Effect of titanium dioxide nanomaterials and ultraviolet light coexposure on African clawed frogs (Xenopus laevis)


  • Presented at Nano 2010: International Conference on the Environmental Effects of Nanomaterials, Clemson University, August, 2010.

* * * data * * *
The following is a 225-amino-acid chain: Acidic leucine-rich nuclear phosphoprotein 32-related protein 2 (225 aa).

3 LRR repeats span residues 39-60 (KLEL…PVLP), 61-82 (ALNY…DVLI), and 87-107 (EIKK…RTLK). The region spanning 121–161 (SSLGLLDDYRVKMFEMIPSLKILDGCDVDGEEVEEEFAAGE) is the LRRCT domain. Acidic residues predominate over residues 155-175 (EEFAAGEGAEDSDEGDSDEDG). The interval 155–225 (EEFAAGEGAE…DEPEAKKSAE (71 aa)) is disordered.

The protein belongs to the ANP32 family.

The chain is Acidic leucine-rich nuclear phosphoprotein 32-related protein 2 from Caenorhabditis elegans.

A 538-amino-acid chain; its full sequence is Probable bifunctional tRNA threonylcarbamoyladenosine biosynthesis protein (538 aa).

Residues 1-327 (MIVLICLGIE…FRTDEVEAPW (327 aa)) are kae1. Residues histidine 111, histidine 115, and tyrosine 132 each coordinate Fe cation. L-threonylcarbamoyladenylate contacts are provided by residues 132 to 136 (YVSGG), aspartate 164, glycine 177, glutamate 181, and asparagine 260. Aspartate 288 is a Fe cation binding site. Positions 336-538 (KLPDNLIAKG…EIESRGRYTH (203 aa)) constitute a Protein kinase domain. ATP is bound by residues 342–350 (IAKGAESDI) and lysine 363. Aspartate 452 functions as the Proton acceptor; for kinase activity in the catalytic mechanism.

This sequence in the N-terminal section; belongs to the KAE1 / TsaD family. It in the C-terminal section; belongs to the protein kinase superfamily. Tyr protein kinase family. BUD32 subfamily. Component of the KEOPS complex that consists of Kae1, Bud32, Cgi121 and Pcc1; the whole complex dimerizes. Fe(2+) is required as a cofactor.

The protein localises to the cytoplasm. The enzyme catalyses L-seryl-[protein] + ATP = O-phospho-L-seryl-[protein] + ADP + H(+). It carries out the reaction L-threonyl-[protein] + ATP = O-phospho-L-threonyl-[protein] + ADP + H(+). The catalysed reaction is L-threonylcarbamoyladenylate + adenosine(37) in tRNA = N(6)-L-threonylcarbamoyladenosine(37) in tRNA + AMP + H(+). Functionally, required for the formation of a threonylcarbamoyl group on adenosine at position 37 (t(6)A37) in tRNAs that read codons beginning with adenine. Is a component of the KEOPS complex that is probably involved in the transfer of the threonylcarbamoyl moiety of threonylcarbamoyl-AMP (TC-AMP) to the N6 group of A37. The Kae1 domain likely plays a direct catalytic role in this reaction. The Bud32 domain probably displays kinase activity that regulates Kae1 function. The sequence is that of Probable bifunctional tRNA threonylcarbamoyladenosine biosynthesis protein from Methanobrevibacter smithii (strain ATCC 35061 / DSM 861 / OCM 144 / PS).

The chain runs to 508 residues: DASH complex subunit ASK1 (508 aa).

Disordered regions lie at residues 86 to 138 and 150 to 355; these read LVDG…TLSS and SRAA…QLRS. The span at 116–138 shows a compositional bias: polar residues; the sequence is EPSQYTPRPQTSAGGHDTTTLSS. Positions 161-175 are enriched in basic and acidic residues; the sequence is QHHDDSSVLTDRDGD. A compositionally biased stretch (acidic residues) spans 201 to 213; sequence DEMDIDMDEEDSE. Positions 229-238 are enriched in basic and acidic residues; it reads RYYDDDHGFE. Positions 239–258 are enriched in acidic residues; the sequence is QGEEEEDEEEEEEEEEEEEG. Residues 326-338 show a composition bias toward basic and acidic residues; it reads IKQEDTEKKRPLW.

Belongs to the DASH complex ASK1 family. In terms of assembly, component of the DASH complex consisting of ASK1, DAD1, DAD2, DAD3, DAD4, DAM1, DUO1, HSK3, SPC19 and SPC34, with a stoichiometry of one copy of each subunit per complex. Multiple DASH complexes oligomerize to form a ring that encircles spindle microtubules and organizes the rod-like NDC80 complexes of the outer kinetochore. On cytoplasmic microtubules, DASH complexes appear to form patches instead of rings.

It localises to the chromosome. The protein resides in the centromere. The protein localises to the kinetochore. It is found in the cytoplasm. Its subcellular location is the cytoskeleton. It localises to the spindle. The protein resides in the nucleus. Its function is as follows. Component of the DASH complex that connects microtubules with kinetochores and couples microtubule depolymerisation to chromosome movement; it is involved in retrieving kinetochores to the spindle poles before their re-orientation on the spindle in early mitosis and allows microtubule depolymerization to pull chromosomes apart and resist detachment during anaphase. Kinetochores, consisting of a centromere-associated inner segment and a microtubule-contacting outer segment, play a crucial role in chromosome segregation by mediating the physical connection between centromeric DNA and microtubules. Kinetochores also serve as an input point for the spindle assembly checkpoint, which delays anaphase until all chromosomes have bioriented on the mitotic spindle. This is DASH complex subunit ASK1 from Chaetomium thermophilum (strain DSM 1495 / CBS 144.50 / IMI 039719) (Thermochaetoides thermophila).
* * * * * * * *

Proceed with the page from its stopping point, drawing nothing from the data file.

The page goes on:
Titanium dioxide nanomaterials (nano-TiO2) exhibit stronger photochemical oxidation/reduction capacity compared with their bulk counterparts, but the effectiveness of nano-TiO2 interaction with ultraviolet (UV) light strongly depends on particle size. In this study, the dependence of nano-TiO2 toxicity on particle size and interaction with UV light were investigated. Toxicity tests with Xenopus laevis included eight concentrations of nano-TiO2 in the presence of either white light or UVA (315–400 nm). We quantified viability and growth of Xenopus laevis. Results showed that, regardless of UV light exposure, increasing TiO2 concentration decreased X. laevis survival (p < 0.05). Coexposure to 5-nm TiO2 and UVA caused near-significant decreases in X. laevis survival (p = 0.08). Coexposure to 10-nm TiO2 and UVA significantly decreased X. laevis survival (p = 0.005). However, coexposure to 32-nm TiO2 and UVA had no statistical effect on X. laevis survival (p = 0.8). For all three particle sizes, whether alone or with UV light, the nano-TiO2 concentrations significantly affected growth of tadpoles as determined by total body length, snout–vent length, and developmental stage. High-concentration TiO2 solutions suppressed tadpole body length and delayed developmental stages. Further research to explore reasons for the growth and mortality in tadpoles is still underway in our laboratory. Given the widespread application of nano-TiO2, our results may be useful in the management of nano-TiO2 released from industrial, municipal, and nonpoint sources. Environ. Toxicol. Chem. 2012;31:176–183. © 2011 SETAC